It’s time we give our feet the respect and attention they deserve. If your workout has led you down the road to overexertion, there’s a strong possibility you feel it in your feet before you feel it anywhere else. They quite literally carry us where we need to go, and it’s for this reason they’re under constant strain and pressure.
If you’re reading this article, then most likely you’ve already sustained a foot injury. That’s not too surprising, because they’re one of the most common places where we’re likely to seek treatment for injuries that occurred during working out. First thing’s first: if you’re in pain, then see a doctor to determine the cause and treatment for any injury you may have already sustained.
What type of footwear do I need?
If we’re in the gym, the last thing we’re thinking about is safety gear. Still, it should be on your mind. Whether or not you’re a runner doesn’t matter. Anything you do in the gym places additional strain on the muscles and bones in your feet, and the first line of defense is a comfortable pair of shoes built for the occasion.
Be careful not to purchase shoes that don’t properly fit your feet. When you move throughout your day, blood flow will cause your feet to expand and contract. If you purchase footwear that doesn’t leave enough space in between the area from the inside edge of the shoe to your toe, your toes could run out of space and grind against the inside of the shoe. This can cause stress fractures depending on the type of activity you’re engaged in. On top of that, you could notice swelling, blisters, or unsightly calluses. If you’re young and still growing, leave even more space inside of your shoes. Your feet will thank you later.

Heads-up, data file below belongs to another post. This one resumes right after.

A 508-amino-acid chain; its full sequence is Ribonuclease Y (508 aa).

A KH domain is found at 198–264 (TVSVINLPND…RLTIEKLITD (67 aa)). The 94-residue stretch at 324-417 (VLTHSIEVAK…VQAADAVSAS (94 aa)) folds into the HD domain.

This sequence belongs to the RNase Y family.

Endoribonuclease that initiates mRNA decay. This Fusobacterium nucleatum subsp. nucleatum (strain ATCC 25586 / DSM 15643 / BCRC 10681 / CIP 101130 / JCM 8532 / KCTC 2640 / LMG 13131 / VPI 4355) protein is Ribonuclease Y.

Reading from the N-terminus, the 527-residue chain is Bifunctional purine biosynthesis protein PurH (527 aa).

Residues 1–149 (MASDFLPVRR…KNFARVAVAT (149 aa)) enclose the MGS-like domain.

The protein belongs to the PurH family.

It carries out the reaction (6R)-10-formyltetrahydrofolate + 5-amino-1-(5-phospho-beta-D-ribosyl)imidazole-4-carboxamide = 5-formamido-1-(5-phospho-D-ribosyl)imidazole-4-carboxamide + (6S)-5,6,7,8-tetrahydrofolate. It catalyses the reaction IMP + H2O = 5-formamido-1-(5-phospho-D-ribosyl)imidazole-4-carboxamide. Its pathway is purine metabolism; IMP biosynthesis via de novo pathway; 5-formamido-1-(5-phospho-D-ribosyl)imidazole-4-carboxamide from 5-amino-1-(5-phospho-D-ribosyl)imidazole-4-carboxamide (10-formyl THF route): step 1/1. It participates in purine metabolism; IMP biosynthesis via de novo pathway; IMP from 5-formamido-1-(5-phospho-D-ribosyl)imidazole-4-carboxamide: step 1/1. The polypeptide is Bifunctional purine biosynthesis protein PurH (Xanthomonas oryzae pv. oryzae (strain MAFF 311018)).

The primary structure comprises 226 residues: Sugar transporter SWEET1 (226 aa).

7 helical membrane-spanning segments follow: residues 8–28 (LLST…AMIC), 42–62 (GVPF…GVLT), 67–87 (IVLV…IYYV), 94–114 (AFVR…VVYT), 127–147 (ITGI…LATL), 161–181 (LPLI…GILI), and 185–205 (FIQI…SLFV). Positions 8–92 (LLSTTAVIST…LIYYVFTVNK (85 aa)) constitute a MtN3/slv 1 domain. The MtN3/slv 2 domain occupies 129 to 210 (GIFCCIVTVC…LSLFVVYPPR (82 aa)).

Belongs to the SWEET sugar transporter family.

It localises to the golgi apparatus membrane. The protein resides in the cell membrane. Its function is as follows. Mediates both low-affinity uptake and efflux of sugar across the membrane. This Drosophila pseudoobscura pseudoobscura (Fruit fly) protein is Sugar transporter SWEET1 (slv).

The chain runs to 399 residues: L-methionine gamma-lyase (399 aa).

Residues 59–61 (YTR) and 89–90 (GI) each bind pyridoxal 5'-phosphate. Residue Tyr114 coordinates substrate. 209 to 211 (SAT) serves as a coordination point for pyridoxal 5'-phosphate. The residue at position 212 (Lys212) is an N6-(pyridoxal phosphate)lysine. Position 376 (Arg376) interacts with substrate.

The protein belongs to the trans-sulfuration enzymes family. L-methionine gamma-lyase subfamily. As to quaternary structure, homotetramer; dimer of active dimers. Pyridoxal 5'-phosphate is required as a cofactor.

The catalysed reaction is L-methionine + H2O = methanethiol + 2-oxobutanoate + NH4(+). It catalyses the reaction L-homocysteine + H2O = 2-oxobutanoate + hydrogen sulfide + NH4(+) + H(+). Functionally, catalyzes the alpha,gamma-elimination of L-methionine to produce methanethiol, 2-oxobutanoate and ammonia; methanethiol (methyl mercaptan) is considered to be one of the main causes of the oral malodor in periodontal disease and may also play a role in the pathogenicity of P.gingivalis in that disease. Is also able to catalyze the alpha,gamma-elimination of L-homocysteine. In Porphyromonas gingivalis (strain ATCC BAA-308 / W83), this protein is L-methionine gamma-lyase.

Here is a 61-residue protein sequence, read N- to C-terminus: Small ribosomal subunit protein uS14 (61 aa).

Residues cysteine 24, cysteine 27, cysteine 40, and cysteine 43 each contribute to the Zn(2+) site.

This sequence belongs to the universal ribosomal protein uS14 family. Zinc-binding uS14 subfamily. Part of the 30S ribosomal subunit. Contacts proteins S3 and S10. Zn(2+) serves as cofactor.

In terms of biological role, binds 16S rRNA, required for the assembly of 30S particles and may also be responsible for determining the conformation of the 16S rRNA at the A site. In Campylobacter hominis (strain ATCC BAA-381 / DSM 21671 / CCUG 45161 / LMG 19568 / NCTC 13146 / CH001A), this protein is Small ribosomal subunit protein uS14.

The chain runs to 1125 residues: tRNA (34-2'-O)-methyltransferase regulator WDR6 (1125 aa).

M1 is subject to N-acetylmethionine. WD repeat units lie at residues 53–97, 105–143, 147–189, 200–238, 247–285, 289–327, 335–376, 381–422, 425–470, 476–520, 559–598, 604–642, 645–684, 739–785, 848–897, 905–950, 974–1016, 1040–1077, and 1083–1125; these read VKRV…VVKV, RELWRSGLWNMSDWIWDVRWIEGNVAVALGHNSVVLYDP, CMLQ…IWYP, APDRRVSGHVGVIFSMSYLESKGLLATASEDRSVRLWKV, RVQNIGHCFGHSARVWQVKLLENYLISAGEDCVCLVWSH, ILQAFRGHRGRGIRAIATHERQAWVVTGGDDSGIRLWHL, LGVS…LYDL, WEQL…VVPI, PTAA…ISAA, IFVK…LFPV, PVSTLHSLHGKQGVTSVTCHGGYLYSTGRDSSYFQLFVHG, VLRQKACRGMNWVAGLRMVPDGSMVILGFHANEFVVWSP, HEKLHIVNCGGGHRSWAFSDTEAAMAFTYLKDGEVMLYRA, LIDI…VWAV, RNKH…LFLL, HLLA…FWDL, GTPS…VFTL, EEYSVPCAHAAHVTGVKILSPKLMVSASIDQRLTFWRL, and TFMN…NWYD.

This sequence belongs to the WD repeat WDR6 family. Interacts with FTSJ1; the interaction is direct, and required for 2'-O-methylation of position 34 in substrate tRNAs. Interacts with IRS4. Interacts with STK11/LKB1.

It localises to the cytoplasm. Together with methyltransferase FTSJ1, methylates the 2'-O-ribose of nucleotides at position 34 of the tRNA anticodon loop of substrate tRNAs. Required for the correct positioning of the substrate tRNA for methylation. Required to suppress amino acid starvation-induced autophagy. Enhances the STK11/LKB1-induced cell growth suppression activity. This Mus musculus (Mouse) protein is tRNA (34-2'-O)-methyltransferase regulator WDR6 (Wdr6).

On the flip side, shoes that are too roomy can mean less support. If you’re a runner, or lift and put too much weight on your feet, it can cause the arches of your feet to tighten and increases the chance of tendonitis.
When we grow older, we often spend a lot of time considering our bodies and how they change.
“Am I too skinny?”
“Am I gaining weight?”
“Am I going crazy, or am I an inch shorter than I used to be?”
Paranoia or not, our bodies do change for better or for worse. What might surprise you is that our feet change shape as well. Instead of holding onto that same old pair of ragged shoes from college, toss them in the trash. As the years go by, your foot arch will fall inward, making your feet longer and wider. To keep track of the changing shape, measure them at least once a year–and purchase new footwear when you do!
This is especially true for those who work out, but make sure you purchase new shoes when the last pair starts to get run down. Before you start running in the new pair, do some light walking in them for a couple of weeks to break them in. Sometimes new insoles for the old shoes may provide a temporary fix, but don’t leave the problem unresolved for too long.
Most importantly, cater to your needs. If you’re a runner, buy a pair of quality running shoes. If you’re hitting the weight room, a pair of sneakers will do just fine. If the situation permits, go barefoot!
Types of foot injuries and how to prevent them
The most common cause of most types of foot injuries is overexertion. Over time, the bones, tendons and muscles in your foot can wear down when you don’t give them time to properly heal. If you’re a runner, then you know these painful sensations all too well.